Q. What is Fair Use?
Fair use is also stated within Title 17, U.S. Code and allows someone to use a copyrighted work without permission or reimbursement from the copyright owner. The idea of fair use is that it allows exceptions of copyright for the good of society. It's important to note that these are guidelines and not set laws, which means you can only use fair use as a legal defense and not a way to avoid being sued for copyright infringement.
There are four main factors that must bet met to be considered fair use. Remember these factors are not specific rules and can be extremely subjective in their interpretation.
- Purpose and Character of the Work How will your work make use of the copyrighted work? Purposes such as education, news reporting, criticism, commentary, and parody are usually favored by fair use. Is your work transformative? If your work manipulates and changes the original, copyrighted work so much that it is, in essence, a completely new work, it could qualify as fair use.
- Nature of the Copyrighted Work Is the work published or not? Fair use favors works that are published over those that are unpublished. The original author should have the right to first publish their own work. Is the work factual or creative? Fair use favors fact-based works. You can't copyright facts, and a factual work lends itself more to being seen as contributing to the public good.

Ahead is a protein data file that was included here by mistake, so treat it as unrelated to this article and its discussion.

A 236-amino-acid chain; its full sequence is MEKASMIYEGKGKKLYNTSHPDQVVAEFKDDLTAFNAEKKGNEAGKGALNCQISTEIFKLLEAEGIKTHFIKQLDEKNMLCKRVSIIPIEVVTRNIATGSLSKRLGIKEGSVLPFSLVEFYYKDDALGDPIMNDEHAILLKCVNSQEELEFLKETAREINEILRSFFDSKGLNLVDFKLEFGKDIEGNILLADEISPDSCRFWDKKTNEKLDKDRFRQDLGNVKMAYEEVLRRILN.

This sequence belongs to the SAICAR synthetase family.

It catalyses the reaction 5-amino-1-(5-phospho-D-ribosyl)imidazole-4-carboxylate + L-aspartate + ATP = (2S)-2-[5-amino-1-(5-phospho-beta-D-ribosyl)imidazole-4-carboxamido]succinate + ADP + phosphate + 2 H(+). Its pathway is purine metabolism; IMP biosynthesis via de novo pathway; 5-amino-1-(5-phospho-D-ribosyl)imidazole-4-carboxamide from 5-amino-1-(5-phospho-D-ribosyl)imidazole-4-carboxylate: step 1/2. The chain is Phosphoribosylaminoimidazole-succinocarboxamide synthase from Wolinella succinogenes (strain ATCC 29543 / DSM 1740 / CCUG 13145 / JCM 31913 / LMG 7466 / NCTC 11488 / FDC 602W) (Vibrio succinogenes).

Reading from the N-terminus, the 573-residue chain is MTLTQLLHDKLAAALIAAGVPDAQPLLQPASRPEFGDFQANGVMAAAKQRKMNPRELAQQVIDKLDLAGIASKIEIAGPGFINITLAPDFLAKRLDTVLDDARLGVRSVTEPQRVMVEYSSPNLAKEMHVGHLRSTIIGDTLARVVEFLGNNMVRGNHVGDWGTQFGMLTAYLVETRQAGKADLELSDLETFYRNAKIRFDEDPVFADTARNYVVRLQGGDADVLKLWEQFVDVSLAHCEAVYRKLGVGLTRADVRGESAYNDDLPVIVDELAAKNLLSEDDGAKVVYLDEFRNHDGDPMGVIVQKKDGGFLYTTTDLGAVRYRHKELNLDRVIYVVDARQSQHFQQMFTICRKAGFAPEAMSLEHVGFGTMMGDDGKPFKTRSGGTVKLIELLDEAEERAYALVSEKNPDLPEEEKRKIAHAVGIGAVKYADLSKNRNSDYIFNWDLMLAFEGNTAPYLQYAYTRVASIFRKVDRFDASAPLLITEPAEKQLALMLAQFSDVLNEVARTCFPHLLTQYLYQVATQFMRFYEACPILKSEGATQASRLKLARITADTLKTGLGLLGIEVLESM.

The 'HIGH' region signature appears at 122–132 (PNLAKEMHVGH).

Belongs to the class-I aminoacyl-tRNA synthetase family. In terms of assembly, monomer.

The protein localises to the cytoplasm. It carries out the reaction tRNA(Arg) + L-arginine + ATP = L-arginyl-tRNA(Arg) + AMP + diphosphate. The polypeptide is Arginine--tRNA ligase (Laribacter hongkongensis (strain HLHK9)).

- Amount or Substantiality of the Portion Used How much of the copyrighted work will you use? The less you use of a work the better in regards to being favored by fair use. While you might find guidelines on how much to use in other sources, there are no exact amounts specified in Title 17.
- The Effect of the Use Upon the Potential Market Will you be making a profit from using this work? Even if you're not making a profit, will you affect the copyright owner's profit? Fair use favors works that have minimal or no effect on the profit of a copyrighted work.